Elizabeth May: Mr. Speaker, I think we also have to remember the context in which this information comes to us. It is from Edward Snowden, who has been releasing information. I have seen reports from the German media of an interview he did today, which was completely blacked-out so that citizens in the United States and Canada could not see his interview, wherein he describes what he has seen as a security officer misrepresented by intelligence forces. This reminds me of what Count Münster said years ago in describing Czarist Russia as “Absolutism tempered by assassination”. I wonder if we are looking at “Big Brother tempered by leaks”.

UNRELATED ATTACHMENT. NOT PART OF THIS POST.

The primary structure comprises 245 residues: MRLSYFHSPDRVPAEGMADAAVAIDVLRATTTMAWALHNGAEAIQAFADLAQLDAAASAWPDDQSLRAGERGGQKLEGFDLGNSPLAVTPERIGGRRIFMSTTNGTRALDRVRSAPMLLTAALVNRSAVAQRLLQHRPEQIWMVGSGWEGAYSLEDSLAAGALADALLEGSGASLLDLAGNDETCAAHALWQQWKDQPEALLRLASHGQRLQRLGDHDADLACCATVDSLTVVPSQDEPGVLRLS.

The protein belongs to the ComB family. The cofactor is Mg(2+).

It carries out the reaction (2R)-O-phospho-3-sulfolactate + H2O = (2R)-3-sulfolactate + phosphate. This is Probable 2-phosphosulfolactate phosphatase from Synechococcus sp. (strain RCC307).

Without citizen oversight, how do we assess the difference between legitimate inquiry and an extensive and anti-democratic invasion of our privacy?
Peter McKay: Mr. Speaker, I thank the member for Saanich—Gulf Islands for hitting the nail on the head.
On the conflict between the right of the citizen to be protected and the right to privacy, my answer to her is to support the motion by my colleague from Malpeque, because that would provide parliamentary oversight of all of us, governments, commissioners, and agencies alike.